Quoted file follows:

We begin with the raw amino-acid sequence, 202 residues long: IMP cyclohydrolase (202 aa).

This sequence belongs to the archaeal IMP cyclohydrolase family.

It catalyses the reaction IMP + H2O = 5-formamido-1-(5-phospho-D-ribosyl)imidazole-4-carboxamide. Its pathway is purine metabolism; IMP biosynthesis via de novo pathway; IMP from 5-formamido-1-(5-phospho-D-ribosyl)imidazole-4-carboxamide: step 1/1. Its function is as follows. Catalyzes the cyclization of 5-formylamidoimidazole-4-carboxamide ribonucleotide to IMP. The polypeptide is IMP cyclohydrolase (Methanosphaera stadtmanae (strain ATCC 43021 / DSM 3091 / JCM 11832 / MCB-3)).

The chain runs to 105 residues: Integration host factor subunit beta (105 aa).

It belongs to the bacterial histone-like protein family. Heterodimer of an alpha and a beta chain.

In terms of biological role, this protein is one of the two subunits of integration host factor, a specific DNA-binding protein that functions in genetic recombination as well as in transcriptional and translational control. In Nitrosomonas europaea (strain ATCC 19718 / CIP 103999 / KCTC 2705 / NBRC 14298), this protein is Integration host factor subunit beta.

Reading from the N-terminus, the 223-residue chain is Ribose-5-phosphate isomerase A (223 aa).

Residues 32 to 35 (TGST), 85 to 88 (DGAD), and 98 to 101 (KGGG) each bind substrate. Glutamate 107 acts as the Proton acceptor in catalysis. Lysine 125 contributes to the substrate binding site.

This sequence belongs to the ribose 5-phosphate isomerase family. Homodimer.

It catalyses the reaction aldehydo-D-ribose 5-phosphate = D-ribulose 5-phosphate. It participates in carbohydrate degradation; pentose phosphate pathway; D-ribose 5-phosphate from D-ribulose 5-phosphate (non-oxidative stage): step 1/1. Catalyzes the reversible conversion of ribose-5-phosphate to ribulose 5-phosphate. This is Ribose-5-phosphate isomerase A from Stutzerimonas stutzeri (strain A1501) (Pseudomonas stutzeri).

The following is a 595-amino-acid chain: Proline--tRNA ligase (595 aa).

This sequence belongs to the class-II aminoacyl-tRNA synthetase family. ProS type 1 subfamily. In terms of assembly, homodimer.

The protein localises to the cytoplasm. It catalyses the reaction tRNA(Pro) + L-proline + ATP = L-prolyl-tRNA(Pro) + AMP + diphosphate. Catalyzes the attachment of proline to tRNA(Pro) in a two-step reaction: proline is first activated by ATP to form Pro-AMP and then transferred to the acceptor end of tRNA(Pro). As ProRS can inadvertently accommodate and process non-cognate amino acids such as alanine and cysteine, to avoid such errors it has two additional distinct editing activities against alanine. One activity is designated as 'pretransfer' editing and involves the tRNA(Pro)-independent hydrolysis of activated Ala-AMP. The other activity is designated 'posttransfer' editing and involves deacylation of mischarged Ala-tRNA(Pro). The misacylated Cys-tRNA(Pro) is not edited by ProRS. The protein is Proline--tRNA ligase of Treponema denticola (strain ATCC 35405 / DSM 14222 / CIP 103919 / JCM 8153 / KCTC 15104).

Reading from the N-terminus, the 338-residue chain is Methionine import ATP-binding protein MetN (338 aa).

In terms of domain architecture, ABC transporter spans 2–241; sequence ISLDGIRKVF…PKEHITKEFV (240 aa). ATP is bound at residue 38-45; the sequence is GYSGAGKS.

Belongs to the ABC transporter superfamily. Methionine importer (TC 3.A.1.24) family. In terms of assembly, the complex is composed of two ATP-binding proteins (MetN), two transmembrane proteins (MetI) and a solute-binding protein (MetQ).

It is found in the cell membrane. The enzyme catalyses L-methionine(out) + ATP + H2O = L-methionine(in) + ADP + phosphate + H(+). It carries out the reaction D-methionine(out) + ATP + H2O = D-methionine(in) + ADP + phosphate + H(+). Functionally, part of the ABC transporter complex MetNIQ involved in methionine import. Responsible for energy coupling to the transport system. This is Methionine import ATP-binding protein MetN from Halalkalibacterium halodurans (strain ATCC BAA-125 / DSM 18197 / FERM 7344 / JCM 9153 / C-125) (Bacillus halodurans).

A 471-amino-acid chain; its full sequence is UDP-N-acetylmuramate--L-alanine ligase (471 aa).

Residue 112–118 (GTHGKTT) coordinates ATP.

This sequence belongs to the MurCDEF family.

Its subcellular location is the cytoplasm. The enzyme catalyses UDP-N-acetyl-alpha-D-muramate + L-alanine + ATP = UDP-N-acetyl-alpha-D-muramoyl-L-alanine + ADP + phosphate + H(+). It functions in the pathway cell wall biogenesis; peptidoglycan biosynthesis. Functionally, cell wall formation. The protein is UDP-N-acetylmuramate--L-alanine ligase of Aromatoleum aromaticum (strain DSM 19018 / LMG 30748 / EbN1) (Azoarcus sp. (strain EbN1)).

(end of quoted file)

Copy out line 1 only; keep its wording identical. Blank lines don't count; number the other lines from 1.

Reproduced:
We begin with the raw amino-acid sequence, 202 residues long: IMP cyclohydrolase (202 aa).